Titan (the largest moon of Saturn) has a thicker and denser atmosphere than the Earth and a surface gravity of less than 1/7 that of the Earth. So potential visitors would be very light and what would happen if a storm comes? I think they might easily be blown off the ground by too strong winds, unless they wear massive enough suits. If they'd set up any items on Titan's surface these items might be in danger to be blown away too if they aren't tighted strongly enough. Is it possible to make up massive enough suits that astronauts won't get blown away off the surface but that are wearable? Would suits that are ~7.2 times heavier (so that they have an Earth-like weight) be good for Titanean visitors? Actually, Titanean astronauts wouldn't need pressurized suits at all there. Is that an advantage for massive enough clothes to not get blown away?

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    $\begingroup$ Below 7 km the wind speed is low. $\endgroup$
    – Uwe
    Apr 8 '20 at 15:13
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    $\begingroup$ Is it possible to make weighted suits? Sure. Is that high on the list of problems for sending a human to titan? No, not really. I'd say temperature, volatile elements and other things are much more of an issue than wind. Maybe focus your question more on "are wind speeds on the surface of titan a potential issue" rather than on "would a weighted suit help a potentially non-existent problem" because the former is more objective :). $\endgroup$ Apr 8 '20 at 16:23

Tl, dr: With some care, high surface winds can be avoided. They seem to occur only once per fifteen years or so as Titan is in equinox. If we avoid the storms, which would likely be done anyway to simplify landing the craft and taking off again, surface winds will not be a problem at all.

From Wikipedia:

Surface winds are normally low (<1 meter per second). Recent computer simulations indicate that the huge dunes of soot like material raining down from the atmosphere in the equatorial regions may instead be shaped by rare storm winds that happen only every fifteen years when Titan is in equinox.[1] The storms produce strong downdrafts, flowing eastward at up to 10 meters per second when they reach the surface. In late 2010, the equivalent of early Spring in Titan's northern hemisphere, a series of methane storms were observed in Titan's equatorial desert regions.[2]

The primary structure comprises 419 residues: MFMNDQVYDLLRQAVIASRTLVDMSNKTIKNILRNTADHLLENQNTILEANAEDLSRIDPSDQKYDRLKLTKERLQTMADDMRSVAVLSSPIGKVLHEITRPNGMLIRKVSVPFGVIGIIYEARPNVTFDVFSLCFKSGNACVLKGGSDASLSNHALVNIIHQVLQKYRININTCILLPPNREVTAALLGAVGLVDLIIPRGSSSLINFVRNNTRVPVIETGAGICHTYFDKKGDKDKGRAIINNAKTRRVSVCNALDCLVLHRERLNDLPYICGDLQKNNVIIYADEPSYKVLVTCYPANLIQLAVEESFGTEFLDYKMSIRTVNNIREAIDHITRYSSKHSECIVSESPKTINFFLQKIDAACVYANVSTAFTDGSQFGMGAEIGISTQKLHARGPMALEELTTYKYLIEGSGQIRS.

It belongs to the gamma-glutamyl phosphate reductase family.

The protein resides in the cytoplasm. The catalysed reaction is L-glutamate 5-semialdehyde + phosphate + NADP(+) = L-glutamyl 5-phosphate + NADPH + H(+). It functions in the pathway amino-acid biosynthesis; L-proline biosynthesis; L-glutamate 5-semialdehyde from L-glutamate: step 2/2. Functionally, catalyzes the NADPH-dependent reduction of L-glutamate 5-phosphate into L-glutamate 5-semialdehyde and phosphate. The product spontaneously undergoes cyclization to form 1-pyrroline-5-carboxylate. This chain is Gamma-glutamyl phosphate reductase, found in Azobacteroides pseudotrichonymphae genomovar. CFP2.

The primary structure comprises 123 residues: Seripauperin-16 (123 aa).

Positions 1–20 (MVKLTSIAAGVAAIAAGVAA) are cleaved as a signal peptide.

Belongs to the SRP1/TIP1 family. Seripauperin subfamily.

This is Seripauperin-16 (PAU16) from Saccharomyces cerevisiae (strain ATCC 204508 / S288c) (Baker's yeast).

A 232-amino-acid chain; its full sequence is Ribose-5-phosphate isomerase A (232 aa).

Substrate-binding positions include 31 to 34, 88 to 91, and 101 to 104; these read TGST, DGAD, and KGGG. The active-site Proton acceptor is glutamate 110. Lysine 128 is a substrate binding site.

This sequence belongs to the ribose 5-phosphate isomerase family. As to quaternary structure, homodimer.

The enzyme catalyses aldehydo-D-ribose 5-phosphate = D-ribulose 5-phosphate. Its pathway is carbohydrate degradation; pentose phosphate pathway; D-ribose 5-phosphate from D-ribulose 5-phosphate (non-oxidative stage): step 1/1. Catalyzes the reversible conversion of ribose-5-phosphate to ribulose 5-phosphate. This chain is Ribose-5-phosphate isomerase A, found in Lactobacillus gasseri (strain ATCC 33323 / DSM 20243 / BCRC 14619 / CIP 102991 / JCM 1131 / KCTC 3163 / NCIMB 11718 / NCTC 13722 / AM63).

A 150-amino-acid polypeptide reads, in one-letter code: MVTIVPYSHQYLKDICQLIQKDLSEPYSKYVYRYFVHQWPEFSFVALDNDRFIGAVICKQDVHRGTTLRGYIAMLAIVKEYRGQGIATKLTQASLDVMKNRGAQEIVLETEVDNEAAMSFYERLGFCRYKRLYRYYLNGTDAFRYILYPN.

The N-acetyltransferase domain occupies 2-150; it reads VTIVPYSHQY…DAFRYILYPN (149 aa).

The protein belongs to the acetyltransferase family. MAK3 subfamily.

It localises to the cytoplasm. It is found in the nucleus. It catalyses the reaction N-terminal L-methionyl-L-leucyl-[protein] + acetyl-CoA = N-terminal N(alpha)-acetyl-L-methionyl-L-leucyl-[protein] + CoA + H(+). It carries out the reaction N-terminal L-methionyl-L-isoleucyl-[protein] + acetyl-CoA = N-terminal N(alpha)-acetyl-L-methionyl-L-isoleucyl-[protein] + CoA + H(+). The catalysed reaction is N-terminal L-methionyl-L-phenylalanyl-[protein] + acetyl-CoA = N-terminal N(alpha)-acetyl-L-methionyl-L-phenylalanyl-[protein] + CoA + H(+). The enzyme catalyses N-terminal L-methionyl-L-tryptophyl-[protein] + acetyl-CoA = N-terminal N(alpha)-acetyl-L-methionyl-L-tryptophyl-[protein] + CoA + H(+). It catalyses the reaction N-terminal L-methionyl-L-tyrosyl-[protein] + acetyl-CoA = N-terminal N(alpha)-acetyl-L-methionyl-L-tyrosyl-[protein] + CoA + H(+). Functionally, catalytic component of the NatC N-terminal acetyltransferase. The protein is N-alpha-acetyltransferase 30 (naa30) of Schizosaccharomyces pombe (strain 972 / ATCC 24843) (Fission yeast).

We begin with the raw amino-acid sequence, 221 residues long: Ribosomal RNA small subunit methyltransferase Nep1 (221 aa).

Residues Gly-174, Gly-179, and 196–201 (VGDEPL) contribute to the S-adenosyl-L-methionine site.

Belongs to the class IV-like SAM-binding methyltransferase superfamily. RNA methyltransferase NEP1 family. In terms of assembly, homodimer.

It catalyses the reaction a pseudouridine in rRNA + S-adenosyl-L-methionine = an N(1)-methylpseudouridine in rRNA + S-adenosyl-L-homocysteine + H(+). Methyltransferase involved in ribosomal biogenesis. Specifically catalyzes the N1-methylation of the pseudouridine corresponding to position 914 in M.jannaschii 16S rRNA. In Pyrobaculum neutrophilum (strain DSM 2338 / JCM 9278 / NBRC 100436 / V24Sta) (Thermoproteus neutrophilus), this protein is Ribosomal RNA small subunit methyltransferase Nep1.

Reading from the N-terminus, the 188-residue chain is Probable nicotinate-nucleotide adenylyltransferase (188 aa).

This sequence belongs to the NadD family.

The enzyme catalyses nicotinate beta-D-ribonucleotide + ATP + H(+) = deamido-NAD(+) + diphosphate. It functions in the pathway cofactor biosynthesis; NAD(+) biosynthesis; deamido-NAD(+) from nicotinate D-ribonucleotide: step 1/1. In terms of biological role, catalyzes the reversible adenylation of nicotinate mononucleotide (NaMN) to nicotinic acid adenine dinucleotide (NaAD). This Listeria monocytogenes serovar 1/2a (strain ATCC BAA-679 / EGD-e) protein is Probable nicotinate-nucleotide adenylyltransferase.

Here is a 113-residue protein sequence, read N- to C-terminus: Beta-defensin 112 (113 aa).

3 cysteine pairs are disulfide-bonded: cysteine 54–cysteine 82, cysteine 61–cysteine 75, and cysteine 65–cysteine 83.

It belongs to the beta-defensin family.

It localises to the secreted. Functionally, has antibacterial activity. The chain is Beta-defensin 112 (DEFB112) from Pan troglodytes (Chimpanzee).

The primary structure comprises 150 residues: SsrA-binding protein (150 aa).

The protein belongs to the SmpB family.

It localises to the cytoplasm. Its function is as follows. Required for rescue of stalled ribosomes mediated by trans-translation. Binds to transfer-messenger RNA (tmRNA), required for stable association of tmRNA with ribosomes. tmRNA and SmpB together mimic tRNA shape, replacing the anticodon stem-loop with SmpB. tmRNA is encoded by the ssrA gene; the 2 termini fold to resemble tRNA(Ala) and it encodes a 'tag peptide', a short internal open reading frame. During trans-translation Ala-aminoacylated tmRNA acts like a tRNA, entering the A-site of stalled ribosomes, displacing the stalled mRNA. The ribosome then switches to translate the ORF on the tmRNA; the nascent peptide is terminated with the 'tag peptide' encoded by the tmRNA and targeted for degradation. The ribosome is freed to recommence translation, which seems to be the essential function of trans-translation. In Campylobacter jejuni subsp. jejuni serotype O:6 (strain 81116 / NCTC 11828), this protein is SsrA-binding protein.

Due to the eccentricity of Saturn's orbit, Titan is about 12% closer to the sun during the southern hemisphere summer, making southern summers shorter but hotter than northern summers. This asymmetry may contribute to topological differences between the hemispheres - the northern hemisphere has many more hydrocarbon lakes.[3] Titan's lakes are largely placid, with few waves or ripples; however, Cassini has found evidence of increasing turbulence during the northern hemisphere summer, suggesting that surface winds may strengthen during certain times of the Titanian year.[4] Waves and ripples have also been seen by Cassini.[5]

The "waves and ripples" on the northern lakes cited in References 4 and 5 offer less than meets the eye, sonce they are also sensitized to low wind speeds due to the low(er than Earth) Titanian gravity. Reference 5, upon perusal, indicates the rippling of the Titanian lakes again corresponds to wind speeds less than 1m/s.

Cited references:

1. "Violent Methane Storms on Titan May Explain Dune Direction". SpaceRef. April 15, 2015. Retrieved April 19, 2015. Link

2. "Cassini Sees Seasonal Rains Transform Titan's Surface". NASA. March 17, 2011. Retrieved January 20, 2018. Link

3. Aharonson, Oded (November 2009). "Titan's Lakes". California Institute of Technology. Archived from the original on April 15, 2018. Retrieved January 30, 2019. Link

4. Boyle, Rebecca (March 5, 2016). "Summer on Titan may make its lakes ripple with waves". New Scientist. No. 3063. Retrieved January 30, 2019. Link

5. Klotz, Irene (March 23, 2014). "Cassini Spies Wind-Rippled Waves on Titan". Space.com. Retrieved January 30, 2019. Link.

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    $\begingroup$ "Charnay said direct observation by Cassini would be the way to confirm his hypothesis. Unfortunately, the Cassini mission will end in 2017 and Titan's next equinox is not until 2023." Pioneer only took 3 years to reach Saturn, was wondering if someone made a proposal for possibly launching a small probe for a study on this (even if it's just a proposal). May ask a follow up when I poke around a bit more. Thanks for some of the good reads in the sources there. $\endgroup$ Apr 11 '20 at 2:21

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